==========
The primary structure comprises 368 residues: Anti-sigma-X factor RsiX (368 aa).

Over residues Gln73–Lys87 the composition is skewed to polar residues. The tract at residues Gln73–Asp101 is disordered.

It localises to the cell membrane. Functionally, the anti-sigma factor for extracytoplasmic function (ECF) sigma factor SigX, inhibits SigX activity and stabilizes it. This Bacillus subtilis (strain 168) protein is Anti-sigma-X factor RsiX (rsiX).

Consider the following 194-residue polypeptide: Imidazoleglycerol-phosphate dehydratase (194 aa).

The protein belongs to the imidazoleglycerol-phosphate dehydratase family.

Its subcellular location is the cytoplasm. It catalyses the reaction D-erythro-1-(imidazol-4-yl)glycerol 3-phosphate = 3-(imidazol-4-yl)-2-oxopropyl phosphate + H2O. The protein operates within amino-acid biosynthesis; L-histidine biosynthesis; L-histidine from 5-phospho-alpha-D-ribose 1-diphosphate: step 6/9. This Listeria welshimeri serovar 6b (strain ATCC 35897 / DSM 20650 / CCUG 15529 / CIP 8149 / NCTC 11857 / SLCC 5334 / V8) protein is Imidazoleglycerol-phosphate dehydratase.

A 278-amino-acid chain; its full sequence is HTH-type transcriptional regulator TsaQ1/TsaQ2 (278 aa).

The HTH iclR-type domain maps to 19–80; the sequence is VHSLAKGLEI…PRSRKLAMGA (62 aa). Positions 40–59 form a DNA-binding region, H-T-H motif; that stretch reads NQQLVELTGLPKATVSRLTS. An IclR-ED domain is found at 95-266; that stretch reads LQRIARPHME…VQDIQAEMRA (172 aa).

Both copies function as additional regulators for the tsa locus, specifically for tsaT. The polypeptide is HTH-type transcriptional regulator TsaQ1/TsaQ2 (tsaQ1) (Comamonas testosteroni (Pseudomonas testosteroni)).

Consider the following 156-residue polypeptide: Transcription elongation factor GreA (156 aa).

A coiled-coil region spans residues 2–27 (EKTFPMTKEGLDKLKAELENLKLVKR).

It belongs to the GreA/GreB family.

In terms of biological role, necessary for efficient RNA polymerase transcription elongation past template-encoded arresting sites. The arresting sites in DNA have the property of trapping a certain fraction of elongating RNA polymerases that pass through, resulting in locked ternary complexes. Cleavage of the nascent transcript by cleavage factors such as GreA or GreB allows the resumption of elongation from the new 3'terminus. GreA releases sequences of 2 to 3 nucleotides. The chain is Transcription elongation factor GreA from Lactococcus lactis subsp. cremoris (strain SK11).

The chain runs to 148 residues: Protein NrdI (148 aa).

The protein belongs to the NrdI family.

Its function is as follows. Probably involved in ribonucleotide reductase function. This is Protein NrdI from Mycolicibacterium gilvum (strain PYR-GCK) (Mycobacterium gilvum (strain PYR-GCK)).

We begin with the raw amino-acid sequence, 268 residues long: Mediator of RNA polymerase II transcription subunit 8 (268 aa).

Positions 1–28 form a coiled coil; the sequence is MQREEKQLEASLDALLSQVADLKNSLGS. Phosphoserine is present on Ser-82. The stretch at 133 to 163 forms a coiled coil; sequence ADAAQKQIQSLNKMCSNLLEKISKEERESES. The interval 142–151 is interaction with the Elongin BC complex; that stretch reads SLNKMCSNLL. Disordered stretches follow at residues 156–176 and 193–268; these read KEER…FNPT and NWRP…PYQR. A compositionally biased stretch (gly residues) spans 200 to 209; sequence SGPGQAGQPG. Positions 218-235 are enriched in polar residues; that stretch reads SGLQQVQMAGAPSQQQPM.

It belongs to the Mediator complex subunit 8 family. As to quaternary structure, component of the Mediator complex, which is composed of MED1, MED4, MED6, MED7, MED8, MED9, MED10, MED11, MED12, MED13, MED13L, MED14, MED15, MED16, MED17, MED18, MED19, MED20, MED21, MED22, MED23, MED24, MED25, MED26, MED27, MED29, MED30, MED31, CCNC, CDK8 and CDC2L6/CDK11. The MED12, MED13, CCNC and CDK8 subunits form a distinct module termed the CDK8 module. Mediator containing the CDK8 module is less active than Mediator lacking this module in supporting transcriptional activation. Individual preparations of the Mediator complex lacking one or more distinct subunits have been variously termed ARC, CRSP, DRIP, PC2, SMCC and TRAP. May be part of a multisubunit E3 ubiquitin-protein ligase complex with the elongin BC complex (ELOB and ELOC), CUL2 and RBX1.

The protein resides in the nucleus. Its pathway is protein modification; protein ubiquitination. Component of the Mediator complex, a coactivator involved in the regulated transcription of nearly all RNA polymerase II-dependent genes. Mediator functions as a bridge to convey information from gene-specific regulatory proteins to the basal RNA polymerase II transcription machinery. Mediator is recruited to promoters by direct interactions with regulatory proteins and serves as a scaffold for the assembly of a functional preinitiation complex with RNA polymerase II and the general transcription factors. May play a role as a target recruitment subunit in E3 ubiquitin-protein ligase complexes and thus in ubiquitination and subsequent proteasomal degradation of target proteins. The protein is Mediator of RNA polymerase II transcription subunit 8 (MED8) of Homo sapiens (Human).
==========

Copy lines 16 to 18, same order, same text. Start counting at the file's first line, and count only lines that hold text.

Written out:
Its function is as follows. Probably involved in ribonucleotide reductase function. This is Protein NrdI from Mycolicibacterium gilvum (strain PYR-GCK) (Mycobacterium gilvum (strain PYR-GCK)).

We begin with the raw amino-acid sequence, 268 residues long: Mediator of RNA polymerase II transcription subunit 8 (268 aa).

Positions 1–28 form a coiled coil; the sequence is MQREEKQLEASLDALLSQVADLKNSLGS. Phosphoserine is present on Ser-82. The stretch at 133 to 163 forms a coiled coil; sequence ADAAQKQIQSLNKMCSNLLEKISKEERESES. The interval 142–151 is interaction with the Elongin BC complex; that stretch reads SLNKMCSNLL. Disordered stretches follow at residues 156–176 and 193–268; these read KEER…FNPT and NWRP…PYQR. A compositionally biased stretch (gly residues) spans 200 to 209; sequence SGPGQAGQPG. Positions 218-235 are enriched in polar residues; that stretch reads SGLQQVQMAGAPSQQQPM.